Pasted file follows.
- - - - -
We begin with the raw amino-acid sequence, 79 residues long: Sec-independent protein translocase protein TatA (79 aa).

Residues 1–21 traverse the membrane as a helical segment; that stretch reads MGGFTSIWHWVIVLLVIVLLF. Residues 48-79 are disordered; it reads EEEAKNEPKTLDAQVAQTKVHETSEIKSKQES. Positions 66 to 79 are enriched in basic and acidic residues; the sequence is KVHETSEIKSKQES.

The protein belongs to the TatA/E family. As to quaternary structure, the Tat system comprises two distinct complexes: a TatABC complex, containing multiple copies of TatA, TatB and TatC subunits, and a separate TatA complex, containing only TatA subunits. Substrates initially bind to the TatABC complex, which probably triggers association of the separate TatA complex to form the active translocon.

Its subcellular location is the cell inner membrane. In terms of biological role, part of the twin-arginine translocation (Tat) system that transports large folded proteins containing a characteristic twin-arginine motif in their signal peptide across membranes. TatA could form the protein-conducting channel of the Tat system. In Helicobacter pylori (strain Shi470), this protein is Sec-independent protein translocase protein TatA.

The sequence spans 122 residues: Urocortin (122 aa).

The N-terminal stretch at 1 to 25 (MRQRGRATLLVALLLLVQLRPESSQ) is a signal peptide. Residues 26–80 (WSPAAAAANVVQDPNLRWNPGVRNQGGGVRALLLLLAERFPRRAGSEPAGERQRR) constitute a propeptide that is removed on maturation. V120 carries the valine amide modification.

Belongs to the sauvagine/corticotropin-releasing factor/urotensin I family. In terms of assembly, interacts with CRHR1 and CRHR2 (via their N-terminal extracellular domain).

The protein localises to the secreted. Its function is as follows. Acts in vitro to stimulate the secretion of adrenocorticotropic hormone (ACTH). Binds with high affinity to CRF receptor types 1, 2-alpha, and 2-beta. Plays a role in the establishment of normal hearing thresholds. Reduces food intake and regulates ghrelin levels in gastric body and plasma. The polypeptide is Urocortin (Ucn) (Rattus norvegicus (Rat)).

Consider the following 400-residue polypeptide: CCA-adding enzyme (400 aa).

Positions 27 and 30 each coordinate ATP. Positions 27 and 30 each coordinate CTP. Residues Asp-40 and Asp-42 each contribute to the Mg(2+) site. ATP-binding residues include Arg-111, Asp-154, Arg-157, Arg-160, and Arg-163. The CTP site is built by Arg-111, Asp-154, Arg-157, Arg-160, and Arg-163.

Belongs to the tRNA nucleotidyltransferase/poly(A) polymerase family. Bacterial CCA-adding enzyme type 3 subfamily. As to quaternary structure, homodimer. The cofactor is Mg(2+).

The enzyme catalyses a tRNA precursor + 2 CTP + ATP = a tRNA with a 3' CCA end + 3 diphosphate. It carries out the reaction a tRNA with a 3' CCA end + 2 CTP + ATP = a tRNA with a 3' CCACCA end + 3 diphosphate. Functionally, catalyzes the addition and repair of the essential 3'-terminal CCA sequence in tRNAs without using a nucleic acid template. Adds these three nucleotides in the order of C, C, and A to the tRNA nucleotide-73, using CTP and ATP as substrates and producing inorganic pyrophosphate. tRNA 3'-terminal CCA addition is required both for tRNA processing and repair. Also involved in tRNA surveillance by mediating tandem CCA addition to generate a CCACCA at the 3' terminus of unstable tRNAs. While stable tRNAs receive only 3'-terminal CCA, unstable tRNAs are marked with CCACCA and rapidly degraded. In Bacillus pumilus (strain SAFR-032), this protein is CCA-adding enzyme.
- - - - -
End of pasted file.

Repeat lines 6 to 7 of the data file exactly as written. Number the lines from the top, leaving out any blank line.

The N-terminal stretch at 1 to 25 (MRQRGRATLLVALLLLVQLRPESSQ) is a signal peptide. Residues 26–80 (WSPAAAAANVVQDPNLRWNPGVRNQGGGVRALLLLLAERFPRRAGSEPAGERQRR) constitute a propeptide that is removed on maturation. V120 carries the valine amide modification.

Belongs to the sauvagine/corticotropin-releasing factor/urotensin I family. In terms of assembly, interacts with CRHR1 and CRHR2 (via their N-terminal extracellular domain).